Discussion for Elixir or Snake Oil: Revisiting the Debate over Computers in Education.

For each of the issues to be discussed at CSCL 1999, we have primed the discussion with one or two representative quotes from the "critical literature" (see the bibliography page on this site). We invite you to send in your response to this issue. You need not, of course, respond directly to the particular quotes that we have chosen if there are other issues that you feel are more important or interesting; and you are welcome to send something in even if you don't necessarily plan to attend the CSCL conference. We will act as moderators for the discussion and update this site regularly prior to the conference.

5. That computers foster a shift toward trivial, ephemeral, or perhaps even objectionable educational content.

"I see a parallel between the goals of 'Sesame Street' and those of children's computing. Both are pervasive, expensive, and encourage children to sit still. Both display animated cartoons, gaudy numbers, and weird, random noises. Both encourage passive acceptance of a medium that will follow them for the rest of their lives. Both give the sensation that by merely watching a screen, you can acquire information without work and without discipline. And both shout the magical mantra: 'Here's the no-effort, fun way to learn!'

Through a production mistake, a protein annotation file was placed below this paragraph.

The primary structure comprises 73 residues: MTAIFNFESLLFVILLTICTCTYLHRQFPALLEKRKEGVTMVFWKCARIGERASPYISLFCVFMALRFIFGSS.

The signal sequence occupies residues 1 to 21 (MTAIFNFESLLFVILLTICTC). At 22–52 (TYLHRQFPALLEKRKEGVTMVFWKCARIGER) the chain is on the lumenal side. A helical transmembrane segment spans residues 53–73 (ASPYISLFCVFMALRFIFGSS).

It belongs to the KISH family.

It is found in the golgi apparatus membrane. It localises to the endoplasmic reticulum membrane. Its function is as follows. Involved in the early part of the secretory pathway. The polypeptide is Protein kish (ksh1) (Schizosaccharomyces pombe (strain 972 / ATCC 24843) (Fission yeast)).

I disagree. Learning isn't easy. It's often not fun. It takes work and discipline. Dancing numbers and singing frogs can't teach arithmetic. Glitzy computer programs can't teach children to treat others as they would have others treat themselves."

-- Clifford Stoll, Silicon Snake Oil, p. 147

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